And, as if to prove that even a playwright's insights can blind them to the light, Nottage was asked by The Guardian in her February, 2016 pre-election interview about the prospect nine months later of a Trump victory : "I absolutely refuse to contemplate that," she asserted, "I really do not see a future where that is possible." 

Production values that hi-lite the script :  Shizuka Kay’s Pennsylvania tavern interior is visually commanding with its angled laminate beams effecting a narrowed perspective that stares out at the 60-year-old factory wall with its dozens of unrepaired broken windows. As well, Jenifer Darbellay’s factory Carhartts were as one would expect to see : uniforms taken utterly for granted by their wearers, albeit Tracey's fresh-off-the-shelf steel toed Dakota's were altogether too slick. 

But most of all this is a play about and for and by its performers : their poignant dialogue revealing the bitternesses that arise when competition for scarce dollars and scarcer pride come into direct conflict among life-long friends.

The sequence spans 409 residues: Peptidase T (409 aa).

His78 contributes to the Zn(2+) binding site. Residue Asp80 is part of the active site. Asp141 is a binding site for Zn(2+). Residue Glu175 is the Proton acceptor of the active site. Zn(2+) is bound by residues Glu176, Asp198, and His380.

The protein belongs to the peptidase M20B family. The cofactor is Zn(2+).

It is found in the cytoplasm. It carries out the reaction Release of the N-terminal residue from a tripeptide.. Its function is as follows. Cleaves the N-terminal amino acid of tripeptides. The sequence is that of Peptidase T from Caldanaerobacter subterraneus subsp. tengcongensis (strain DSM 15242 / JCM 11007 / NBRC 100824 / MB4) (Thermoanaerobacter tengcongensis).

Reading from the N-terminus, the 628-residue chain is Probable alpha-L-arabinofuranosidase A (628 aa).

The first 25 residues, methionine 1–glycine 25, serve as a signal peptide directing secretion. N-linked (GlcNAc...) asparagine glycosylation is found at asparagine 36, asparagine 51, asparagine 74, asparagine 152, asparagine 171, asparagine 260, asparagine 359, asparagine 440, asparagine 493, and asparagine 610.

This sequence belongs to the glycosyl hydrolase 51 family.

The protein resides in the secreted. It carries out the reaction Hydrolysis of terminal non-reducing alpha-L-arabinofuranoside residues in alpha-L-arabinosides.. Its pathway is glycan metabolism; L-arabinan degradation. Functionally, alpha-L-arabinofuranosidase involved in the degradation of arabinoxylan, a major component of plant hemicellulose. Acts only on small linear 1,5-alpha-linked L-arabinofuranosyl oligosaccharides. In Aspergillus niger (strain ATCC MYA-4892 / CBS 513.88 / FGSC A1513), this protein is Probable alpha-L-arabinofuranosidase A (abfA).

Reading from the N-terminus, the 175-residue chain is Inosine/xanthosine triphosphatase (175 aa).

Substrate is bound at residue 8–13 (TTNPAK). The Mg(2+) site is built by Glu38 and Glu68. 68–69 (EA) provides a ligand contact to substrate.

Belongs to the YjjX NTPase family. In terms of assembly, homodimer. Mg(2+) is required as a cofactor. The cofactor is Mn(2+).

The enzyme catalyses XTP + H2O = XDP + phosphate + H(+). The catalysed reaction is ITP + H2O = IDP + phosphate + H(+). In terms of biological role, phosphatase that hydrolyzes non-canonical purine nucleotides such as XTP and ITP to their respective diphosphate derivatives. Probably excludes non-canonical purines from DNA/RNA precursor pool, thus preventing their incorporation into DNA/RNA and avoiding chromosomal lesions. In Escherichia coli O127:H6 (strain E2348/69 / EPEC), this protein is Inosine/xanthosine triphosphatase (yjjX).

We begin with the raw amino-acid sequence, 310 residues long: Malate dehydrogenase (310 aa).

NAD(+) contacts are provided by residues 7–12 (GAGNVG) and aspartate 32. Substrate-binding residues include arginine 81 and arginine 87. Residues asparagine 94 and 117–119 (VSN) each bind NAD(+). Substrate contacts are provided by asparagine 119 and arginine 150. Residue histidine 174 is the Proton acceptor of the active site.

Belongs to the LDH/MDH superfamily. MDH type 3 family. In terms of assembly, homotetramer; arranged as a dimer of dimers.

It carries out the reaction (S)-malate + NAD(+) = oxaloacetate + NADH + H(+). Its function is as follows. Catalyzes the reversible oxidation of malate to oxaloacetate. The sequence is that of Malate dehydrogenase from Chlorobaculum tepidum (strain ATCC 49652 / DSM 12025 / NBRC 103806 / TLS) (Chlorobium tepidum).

Acting pin-spots : Valerie Planche had a keen eye for her characters’ nuances that underscore all the dramatic tension in the piece. As Cynthia, Marci T. House creates an utterly compelling black woman who has dreams and ambitions beyond what her more hapless white friends can muster. Not hard, indeed, to accuse playwright Nottage of creating stereotypical white trash characters if one were inclined in a racist direction. Nicole St. Martin as Tracey could easily fit into such a mindset. 

But with the kindly barkeep Stan (Ashley Wright) and his Latino gofer Oscar (Alen Dominguez), Nottage forces viewers to retreat from any such simple-minded notions that this is just a #BlackLivesMatter screed. 

But perhaps best of all was the desperation depicted by Anthony Santiago as the long-suffering striker Brucie — Cynthia’s estranged husband. Forceful, gripping & stunning his slide away from USA's kinder, gentler times of prosperity.